(a^5b^3) (a^4b^5)
Do I multiply for add the exponents? E.g. would I have a^9 or a^20? Thank you!

- anonymous

(a^5b^3) (a^4b^5)
Do I multiply for add the exponents? E.g. would I have a^9 or a^20? Thank you!

- Stacey Warren - Expert brainly.com

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- katieb

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- jim_thompson5910

You add the exponents in this case

- anonymous

Oh my goodness... THANK YOU!!!!! Last time I had to ask this question, I was forced to wait 10 minutes for a wrong answer.

- jim_thompson5910

you're welcome

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## More answers

- anonymous

So it is a^9andb^8 correct?

- jim_thompson5910

bingo

- anonymous

THANK YOU! Can you answer one more quick question, please?

- jim_thompson5910

so \[\Large a^9b^8\]

- anonymous

(-2hi^3)(2h^2ij^3)

- jim_thompson5910

multiply -2 and 2 to get?

- anonymous

Would it be -4h^3i^4j^7?

- jim_thompson5910

The term for j is j^3 since the first expression doesn't have any j terms

- jim_thompson5910

or because
(-2hi^3)(2h^2ij^3)
really is
(-2hi^3j^0)(2h^2ij^3)

- jim_thompson5910

So i'm not sure how you're getting 4+3 = 7

- anonymous

-4h^2i^3j^12?

- jim_thompson5910

no

- jim_thompson5910

What are the exponents for j in
(-2hi^3j^0)(2h^2ij^3)
???

- anonymous

Do I not multiply -2 and 2?

- jim_thompson5910

yes those are the coefficients

- anonymous

0 and 3

- jim_thompson5910

add them

- jim_thompson5910

to get the final exponent for j

- anonymous

3

- jim_thompson5910

So the answer is \[\Large -4h^3i^4j^3\]

- anonymous

Thank you!!

- jim_thompson5910

yw

- anonymous

Okay now, another one! :D
([3^2]^3g^5h^8)^2

- jim_thompson5910

What is [3^2]^3

- anonymous

Do you mind if I do the problem by myself, and I'll give you my answer and see if I'm right?

- jim_thompson5910

alright

- anonymous

Stay with me, please! :)

- jim_thompson5910

ok

- anonymous

729g^10h^16

- anonymous

Yes?

- jim_thompson5910

no it's not correct

- anonymous

Huh..

- jim_thompson5910

3^2 is 9
So [3^2]^3 = 9^3 = 729
This means
([3^2]^3g^5h^8)^2
becomes
(729g^5h^8)^2

- jim_thompson5910

did you get that as one of your steps?

- anonymous

Uhm

- anonymous

yes

- jim_thompson5910

Then you square everything inside

- anonymous

Oh!

- jim_thompson5910

tell me what you get

- anonymous

531,411g^10h^13

- anonymous

16

- jim_thompson5910

yes, but I would get rid of the comma....computer answer systems don't like commas

- jim_thompson5910

oh yes, 16 not 13

- jim_thompson5910

use only commas to separate out answers (like ordered pairs), don't enter commas for large numbers

- anonymous

kk

- jim_thompson5910

so the answer is
531411g^10h^16
which looks like
\[\Large 531411g^{10}h^{16}\]

- anonymous

uhm

- jim_thompson5910

what's wrong?

- anonymous

x(x^4)(x^6)

- jim_thompson5910

x = x^1

- anonymous

x^11?

- jim_thompson5910

So
x(x^4)(x^6)
is the same as
x^1(x^4)(x^6)
or
x^1 times x^4 times x^6

- jim_thompson5910

yes

- jim_thompson5910

x(x^4)(x^6) = x^11

- anonymous

Okay, one more question! :)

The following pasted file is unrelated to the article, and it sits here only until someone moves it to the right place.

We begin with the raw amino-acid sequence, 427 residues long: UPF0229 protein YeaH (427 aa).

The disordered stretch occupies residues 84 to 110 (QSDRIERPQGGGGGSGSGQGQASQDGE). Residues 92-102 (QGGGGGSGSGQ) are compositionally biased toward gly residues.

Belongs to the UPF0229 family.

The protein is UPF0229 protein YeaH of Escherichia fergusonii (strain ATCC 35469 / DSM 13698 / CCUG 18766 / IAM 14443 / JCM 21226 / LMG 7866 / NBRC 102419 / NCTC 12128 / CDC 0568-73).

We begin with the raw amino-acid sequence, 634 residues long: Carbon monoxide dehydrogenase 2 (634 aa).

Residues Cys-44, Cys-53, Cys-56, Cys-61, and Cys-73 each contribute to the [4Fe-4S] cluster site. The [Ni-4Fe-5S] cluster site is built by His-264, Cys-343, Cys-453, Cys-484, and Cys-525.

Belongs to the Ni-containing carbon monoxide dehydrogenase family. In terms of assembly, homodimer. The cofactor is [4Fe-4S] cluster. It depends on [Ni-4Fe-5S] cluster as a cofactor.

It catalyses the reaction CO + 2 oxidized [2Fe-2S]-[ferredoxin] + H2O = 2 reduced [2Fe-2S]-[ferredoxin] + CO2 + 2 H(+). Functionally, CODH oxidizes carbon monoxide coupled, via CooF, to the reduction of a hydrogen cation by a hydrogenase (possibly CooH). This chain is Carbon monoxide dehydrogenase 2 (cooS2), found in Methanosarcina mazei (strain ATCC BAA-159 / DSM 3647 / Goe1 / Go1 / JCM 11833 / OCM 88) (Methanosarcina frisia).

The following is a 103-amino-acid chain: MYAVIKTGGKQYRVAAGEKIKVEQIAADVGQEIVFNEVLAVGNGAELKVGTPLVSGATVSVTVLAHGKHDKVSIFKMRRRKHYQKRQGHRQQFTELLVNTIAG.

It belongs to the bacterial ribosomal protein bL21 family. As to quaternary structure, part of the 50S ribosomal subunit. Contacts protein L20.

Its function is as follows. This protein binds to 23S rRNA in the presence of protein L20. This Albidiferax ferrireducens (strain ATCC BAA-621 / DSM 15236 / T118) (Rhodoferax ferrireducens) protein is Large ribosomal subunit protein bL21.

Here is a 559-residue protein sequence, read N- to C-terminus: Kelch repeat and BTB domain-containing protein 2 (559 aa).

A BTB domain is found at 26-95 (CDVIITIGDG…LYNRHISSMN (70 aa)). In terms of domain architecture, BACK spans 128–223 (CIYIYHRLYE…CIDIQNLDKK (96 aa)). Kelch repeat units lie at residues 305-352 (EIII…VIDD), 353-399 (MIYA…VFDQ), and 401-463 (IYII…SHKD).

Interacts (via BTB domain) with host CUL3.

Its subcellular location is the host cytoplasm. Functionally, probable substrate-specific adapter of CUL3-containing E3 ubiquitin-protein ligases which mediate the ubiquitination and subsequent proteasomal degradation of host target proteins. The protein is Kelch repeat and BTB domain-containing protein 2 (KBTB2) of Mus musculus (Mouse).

- jim_thompson5910

ok

- anonymous

|dw:1343517212128:dw|

- jim_thompson5910

base is \(\large 5n^3\) ?
and
height is \(\large 2n^3\) ?

- anonymous

no
height in 2n^2

- jim_thompson5910

ok

- jim_thompson5910

and they want the area?

- anonymous

Express the area of the triangle as monomial.

- jim_thompson5910

multiply the two expressions, then cut that result in half to get the area of the triangle

- anonymous

5n^5

- jim_thompson5910

you got it

- anonymous

THANK YOU

- jim_thompson5910

you're welcome

- anonymous

Oops, I lied. More problems. I might force you to stick around for a bit, but I'm sure I've got this! :)

- jim_thompson5910

Why not answer all the ones you can and post them all at once. Remember to post the answers right along with the question
Like in the form
# 1
Question: ....
Answer: ....
======================================
# 2
Question: ....
Answer: ....
etc etc

- anonymous

(5g^4h^4)^3 125g^7h^7

- jim_thompson5910

That should save time

- jim_thompson5910

no, now you're multiplying exponents

- jim_thompson5910

ex:
(x^2)^3 = x^(2*3) = x^6

- anonymous

125g^12h^12, right?

- jim_thompson5910

yes

- anonymous

(2a^4b)^2/16b^5

- anonymous

how do I do this?

- jim_thompson5910

what is (2a^4b)^2 simplify to?

- jim_thompson5910

does*

- anonymous

4x2a^8b^2

- jim_thompson5910

where did the x2 come from?

- anonymous

multiplying a^2 with 2 therefore 2a^4

- jim_thompson5910

you mean multiply the exponent 4 with 2 to get 8
So a^4 becomes a^8
So
(2a^4b)^2
becomes
4a^8b^2

- anonymous

Okay... now what? :0

- jim_thompson5910

So
(2a^4b)^2/16b^5
becomes
4a^8b^2/16b^5

- jim_thompson5910

Now reduce

- jim_thompson5910

so 4/16 = ???
a^8b^2 over b^5 = ???

- anonymous

a^8/8b^3

- jim_thompson5910

close
a^8b^2 over b^5
becomes
a^8 over b^3

- jim_thompson5910

but 4/16 is NOT 1/8

- anonymous

When I have problems seeing if I have to add or multiply exponents what I do is expand everything. For example let's take \[(a^5) *(a^4)\]let's expand that \[(a *a*a*a*a)*(a*a*a*a)\]
Which is basically
\[a^9\]

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